Knight Capital Group Inc.'s (KCG) main business of making markets for retail stock trades is hugely prized on Wall Street, and now potentially up for grabs for a handful of competitors after a trading snafu steered big clients away from Knight.
The business, called wholesale market making, is dominated by Knight as well as Citadel LLC, UBS AG (UBS), Citigroup Inc. (C), and a division of E*Trade Financial Corp. (ETFC). Goldman Sachs Group Inc. (GS), Cantor Fitzgerald & Co., and hedge fund Two Sigma have also been trying to break in to that area.
The wholesalers profit by funneling the retail orders through their internal computers to match them against trades from professional investors. In a review in 2010, the Securities and Exchange Commission found that, of eight large retail brokerages, nearly 100% of their customer market orders were routed to market makers, and weren't sent directly to the market. Those orders that aren't matched are sent on to exchanges or other trading sites.
A technology glitch and resulting $440 million trading loss at Knight on Wednesday prompted several retail brokerages, including E*Trade Financial Corp. (ETFC), as well as big money managers, including Fidelity Investments and Vanguard Group Inc., to funnel customer trades away from Knight Thursday and Friday, opening the door for its main wholesaling rivals to pick up share.
"The most logical beneficiaries of this would be Knight's direct competitors--other market makers--who may see increased order flow because of this incident," said Sang Lee, a co-founder of consulting firm Aite Group.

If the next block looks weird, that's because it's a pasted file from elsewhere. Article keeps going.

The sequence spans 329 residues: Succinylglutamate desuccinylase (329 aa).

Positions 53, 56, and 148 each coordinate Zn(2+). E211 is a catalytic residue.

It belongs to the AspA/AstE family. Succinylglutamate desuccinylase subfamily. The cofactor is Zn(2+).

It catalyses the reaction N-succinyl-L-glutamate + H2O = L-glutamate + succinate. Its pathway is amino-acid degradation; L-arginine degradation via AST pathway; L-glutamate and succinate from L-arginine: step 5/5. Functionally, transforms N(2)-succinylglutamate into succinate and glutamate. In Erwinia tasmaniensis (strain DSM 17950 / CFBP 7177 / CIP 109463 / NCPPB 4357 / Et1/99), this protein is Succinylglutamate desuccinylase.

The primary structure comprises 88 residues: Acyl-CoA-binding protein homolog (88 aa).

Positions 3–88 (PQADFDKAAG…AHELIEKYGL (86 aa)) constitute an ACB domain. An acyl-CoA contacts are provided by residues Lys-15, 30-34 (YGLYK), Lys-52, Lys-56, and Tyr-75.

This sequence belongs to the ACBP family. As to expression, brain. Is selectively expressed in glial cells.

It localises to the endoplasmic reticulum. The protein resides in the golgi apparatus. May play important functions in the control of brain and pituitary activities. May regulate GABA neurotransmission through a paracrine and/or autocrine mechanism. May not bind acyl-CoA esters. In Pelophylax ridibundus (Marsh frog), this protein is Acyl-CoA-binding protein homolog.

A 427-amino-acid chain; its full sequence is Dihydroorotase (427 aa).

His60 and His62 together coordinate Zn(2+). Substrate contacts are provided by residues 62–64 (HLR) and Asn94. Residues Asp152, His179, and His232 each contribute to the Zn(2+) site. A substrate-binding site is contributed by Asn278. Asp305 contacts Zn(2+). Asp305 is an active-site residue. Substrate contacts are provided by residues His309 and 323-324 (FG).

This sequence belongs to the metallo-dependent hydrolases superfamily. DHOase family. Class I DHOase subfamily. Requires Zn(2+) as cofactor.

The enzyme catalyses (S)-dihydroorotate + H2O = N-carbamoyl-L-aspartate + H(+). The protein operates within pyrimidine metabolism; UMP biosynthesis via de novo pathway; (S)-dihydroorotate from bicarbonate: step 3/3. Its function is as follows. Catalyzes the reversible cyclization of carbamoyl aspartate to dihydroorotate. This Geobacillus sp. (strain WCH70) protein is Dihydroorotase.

"Presumably, they would be able to divvy up the market share that perhaps Knight had. That flow has to go somewhere," he said.
Some firms such as TD Ameritrade Holding Corp. (AMTD) and Scottrade Inc. resumed doing business with Knight Friday afternoon after steering trades away from Knight on Thursday.
There are no known market-share rankings for the wholesalers, but Knight is believed to be the biggest, followed by Citadel and UBS, according to Justin Schack of Rosenblatt Securities.
In a sign of how market stress can influence order flow, Citadel experienced a big surge in its volume on Wednesday after Knight asked trading firms to route their orders elsewhere, according to a person familiar with the situation. The hedge fund's market-making business typically executes 20% of U.S. equity options volume and 10% of U.S. equity volume.
"If I were in the shoes of the retail brokers, I would have been spreading [the order flow] out evenly across the providers I have because I'd be worried about knock-off effects," said Adam Sussman, a partner and director of research at TABB Group, a research-and-advisory firm, referring to potential spill-over effects from Knight's technology glitch.
UBS, Citigroup and Goldman Sachs declined to comment on their market-making volume. A Knight spokeswoman wasn't immediately available.
Retail orders are attractive to big Wall Street trading operations because retail investors buy stocks for longer-term purposes and often have less information than the professional traders they are going up against.
Professional traders can reap short-term profits bouncing in and out of trades.
The payoff for retail investors is they often get a better price than they would going directly to the exchanges. The payments from wholesalers to retail brokerages for the orders is also seen as helping to hold retail commissions down.
Barclays Capital analyst Roger Freeman said Knight Capital tends to have a high market share in trading shares of smaller companies, whereas other market makers tend to not focus on those stocks.
Knight's market-making business is desirable to competitors because they focus on that part of the market. "Without Knight there providing liquidity, the bid/ask spreads, or difference between what it costs to buy or sell a stock, would widen" in smaller stocks, he said.
NYSE Euronext (NYX) recently introduced its own program that aims to attract retail orders back to the exchange. The program allows market-making firms such as Knight to offer stock prices for retail investors that are fractions of a penny better than the going market rate.
--Telis Demos contributed to this article.
Write to Brett Philbin at firstname.lastname@example.org.
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